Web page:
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Sunday, November 7, 2010

"That boys may still dream dreams and live to fulfill them."

From a talk by Thomas S. Monson in a special Aaronic Priesthood and Scouting Training Broadcast in 2007:

Several years ago a group of men, leaders of Scouts, assembled in the mountains near Sacramento for Wood Badge training. This has been an annual event where men camp out and live as do the Scouts they teach; it is a most interesting one. They cook, and then they have to eat their cooking. They hike the rugged trails, which age invariably makes more steep. They sleep on rocky ground. They gaze again at heaven's galaxies.

This particular group provided its own reward. After days of being deprived, they feasted on a delicious meal prepared by a professional chef named Dimitrious, who joined them at the end of their endurance trial. Tired, hungry, a bit bruised after their renewal experience, one asked the chef why he was always smiling and why each year he returned at his own expense to cook the traditional meal for Scouting's leaders in that area. He placed aside the skillet, wiped his hands on the white apron which graced his rotund figure, and told the men this experience. Dimitrious began:

"I was born and grew to boyhood in a small village in Greece. My life was a happy one until World War II. Then came the invasion and occupation of my country by the Nazis. The freedom-loving men of the village resented the invaders and engaged in acts of sabotage to show their resentment.

"One night, after the men had destroyed a hydroelectric dam, the villagers celebrated the achievement and then retired to their homes.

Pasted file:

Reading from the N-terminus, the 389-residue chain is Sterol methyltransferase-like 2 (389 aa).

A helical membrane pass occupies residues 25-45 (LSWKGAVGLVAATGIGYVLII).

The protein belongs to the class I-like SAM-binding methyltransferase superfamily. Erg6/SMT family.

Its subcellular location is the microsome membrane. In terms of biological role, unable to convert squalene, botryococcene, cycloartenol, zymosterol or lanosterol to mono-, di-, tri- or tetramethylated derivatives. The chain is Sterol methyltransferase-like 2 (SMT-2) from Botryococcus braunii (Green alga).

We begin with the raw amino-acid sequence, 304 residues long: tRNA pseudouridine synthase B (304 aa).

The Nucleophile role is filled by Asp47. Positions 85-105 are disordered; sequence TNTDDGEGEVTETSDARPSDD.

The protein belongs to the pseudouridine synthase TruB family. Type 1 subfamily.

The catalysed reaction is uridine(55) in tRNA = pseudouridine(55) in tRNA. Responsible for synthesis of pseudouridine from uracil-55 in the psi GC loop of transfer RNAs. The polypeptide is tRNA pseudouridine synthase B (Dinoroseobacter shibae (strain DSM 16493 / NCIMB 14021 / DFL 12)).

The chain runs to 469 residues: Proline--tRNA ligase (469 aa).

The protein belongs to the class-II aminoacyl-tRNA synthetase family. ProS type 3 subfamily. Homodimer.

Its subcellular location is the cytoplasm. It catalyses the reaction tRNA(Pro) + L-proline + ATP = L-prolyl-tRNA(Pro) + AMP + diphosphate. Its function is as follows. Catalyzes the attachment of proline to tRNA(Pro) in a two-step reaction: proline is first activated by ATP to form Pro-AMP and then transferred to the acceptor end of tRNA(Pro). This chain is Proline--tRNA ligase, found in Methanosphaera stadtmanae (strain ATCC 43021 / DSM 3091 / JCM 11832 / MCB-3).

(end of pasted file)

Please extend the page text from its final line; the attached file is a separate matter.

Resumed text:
Dimitrious continued: "Very early in the morning, as I lay upon my bed, I was awakened by the noise of many trucks entering the village. I heard the sound of soldiers' boots, the rap on the door, and the command for every boy and man to assemble at once on the village square. I had time only to slip into my trousers, buckle my belt, and join the others. There, under the glaring lights of a dozen trucks, and before the muzzles of a hundred guns, we stood. The Nazis vented their wrath, told of the destruction of the dam, and announced a drastic penalty: every fifth man or boy was to be summarily shot. A sergeant made the fateful count, and the first group was designated and executed."

Dimitrious spoke more deliberately to the Scouters as he said: "Then came the row in which I was standing. To my horror, I could see that I would be the final person designated for execution. The soldier stood before me, the angry headlights dimming my vision. He gazed intently at the buckle of my belt. It carried on it the Scout insignia. I had earned the belt buckle as a Boy Scout for knowing the Oath and the Law of Scouting. The tall soldier pointed at the belt buckle, then raised his right hand in the Scout sign. I shall never forget the words he spoke to me: 'Run, boy, run!'

"I ran. I lived. Today I serve Scouting, that boys may still dream dreams and live to fulfill them."

Dimitrious reached into his pocket and produced that same belt buckle. The emblem of Scouting still shone brightly. Not a word was spoken. Every man wept. A commitment to Scouting was renewed.

It has been said that "The greatest gift a man can give a boy is his willingness to share a part of his life with him." Aaronic Priesthood leaders, Scout leaders, may you make the commitment to share your lives with our precious young men. They depend on you. Their very salvation may be at stake. You can build a bridge to the heart of a boy and can help to guide his precious soul back to our Father in Heaven.

May such be so, I pray, in the name of Jesus Christ, amen.

1 comment:

firebirdluver said...

I've heard several stories similar to this where a boy's or man's life was saved during WW II because of his association with the Boy Scouts. I really is an honor to be involved and to be recognized as an elite member of society. And any boy or adult with the drive and motivation to do it can BE a scout; it is completely without respect to nationality, race, religion or financial status. I love the scene in "The Great Escape" where James Garner talks about merit badges with the Ferret (Robert Graf).